On the question of precisely what role common sense (or related datum like folk psychology, trust in pre-theoretic/intuitive judgments, etc.) should have in reigning in the possible excesses of our philosophical methods, the so-called ‘continental’ answer to this question, for the vast majority, would be “as little as possible”, whereas the analytic answer for the vast majority would be “a reasonably central one”. While this difference at the level of both rhetoric and meta-philosophy is sometimes – perhaps often – problematised (...)
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  35. Giulio Benedetti, Giorgio Marchetti, Alexander A. Fingelkurts & Andrew A. Fingelkurts (2010). Mind Operational Semantics and Brain Operational Architectonics: A Putative Correspondence. Open Neuroimaging Journal 4:53-69.score: 36.0
    Despite allowing for the unprecedented visualization of brain functional activity, modern neurobio-logical techniques have not yet been able to provide satisfactory answers to important questions about the relationship between brain and mind. The aim of this paper is to show how two different but complementary approaches, Mind Operational Semantics (OS) and Brain Operational Architectonics (OA), can help bridge the gap between a specific kind of mental activity—the higher-order reflective thought or linguistic thought—and brain. The fundamental notion that allows the (...)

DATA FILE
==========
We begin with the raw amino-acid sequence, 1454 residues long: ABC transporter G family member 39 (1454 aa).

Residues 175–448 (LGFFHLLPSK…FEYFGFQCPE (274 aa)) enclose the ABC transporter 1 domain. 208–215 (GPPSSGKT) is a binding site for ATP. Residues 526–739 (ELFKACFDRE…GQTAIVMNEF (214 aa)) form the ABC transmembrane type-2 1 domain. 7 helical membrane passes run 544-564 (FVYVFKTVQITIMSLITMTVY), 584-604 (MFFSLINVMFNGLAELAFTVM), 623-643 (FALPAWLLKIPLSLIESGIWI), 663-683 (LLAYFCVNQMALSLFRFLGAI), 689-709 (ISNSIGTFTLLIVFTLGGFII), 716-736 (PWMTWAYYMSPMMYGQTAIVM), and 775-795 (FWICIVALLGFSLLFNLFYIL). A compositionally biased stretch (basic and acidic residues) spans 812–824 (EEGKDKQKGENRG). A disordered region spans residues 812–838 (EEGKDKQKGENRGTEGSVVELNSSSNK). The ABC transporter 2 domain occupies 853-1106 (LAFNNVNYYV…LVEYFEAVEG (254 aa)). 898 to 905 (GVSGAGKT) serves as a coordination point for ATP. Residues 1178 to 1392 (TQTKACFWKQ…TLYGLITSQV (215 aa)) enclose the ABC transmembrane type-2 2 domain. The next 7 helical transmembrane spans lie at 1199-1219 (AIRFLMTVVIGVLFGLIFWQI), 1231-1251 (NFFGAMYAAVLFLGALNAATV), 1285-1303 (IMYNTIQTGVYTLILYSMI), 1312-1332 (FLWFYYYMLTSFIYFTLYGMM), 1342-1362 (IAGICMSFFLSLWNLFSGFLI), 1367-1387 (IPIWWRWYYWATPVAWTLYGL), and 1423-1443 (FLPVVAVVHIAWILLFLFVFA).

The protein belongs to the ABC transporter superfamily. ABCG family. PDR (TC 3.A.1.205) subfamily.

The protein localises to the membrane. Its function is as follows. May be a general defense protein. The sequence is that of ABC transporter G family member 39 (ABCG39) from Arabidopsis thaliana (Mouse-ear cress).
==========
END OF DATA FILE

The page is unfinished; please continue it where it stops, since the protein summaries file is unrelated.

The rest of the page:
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  36. Michael Devitt (2012). Whither Experimental Semantics? Theoria 27 (1):5-36.score: 36.0
    The main goal of the paper is to propose a methodology for the theory of reference in which experiments feature prominently. These experiments should primarily test linguistic usage rather than the folk’s referential intuitions. The proposed methodology urges the use of: (A) philosophers’ referential intuitions, both informally and, occasionally, scientifically gathered; (B) the corpus, both informally and scientifically gathered; (C) elicited production; and, occasionally, (D) folk’s referential intuitions. The most novel part of this is (C) and that (...)
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  37. Christine A. Caldwell (2008). Convergent Cultural Evolution May Explain Linguistic Universals. Behavioral and Brain Sciences 31 (5):515-516.score: 36.0
    Christiansen & Chater's (C&C's) argument rests on an assumption that convergent cultural evolution can produce similar (complex) behaviours in isolated populations. In this commentary, I describe how experiments recently carried out by Caldwell and colleagues can contribute to the understanding of such phenomena.
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  38. Guy Politzer (2005). Uncertainty and the Suppression of Inferences. Thinking and Reasoning 11 (1):5 – 33.score: 36.0
    The explanation of the suppression of Modus Ponens inferences within the framework of linguistic pragmatics and of plausible reasoning (i.e., deduction from uncertain premises) is defended. First, this approach is expounded, and then it is shown that the results of the first experiment of Byrne, Espino, and Santamar a (1999) support the uncertainty explanation but fail to support their counterexample explanation. Second, two experiments are presented. In the first one, aimed to refute one objection regarding the conclusions observed, (...)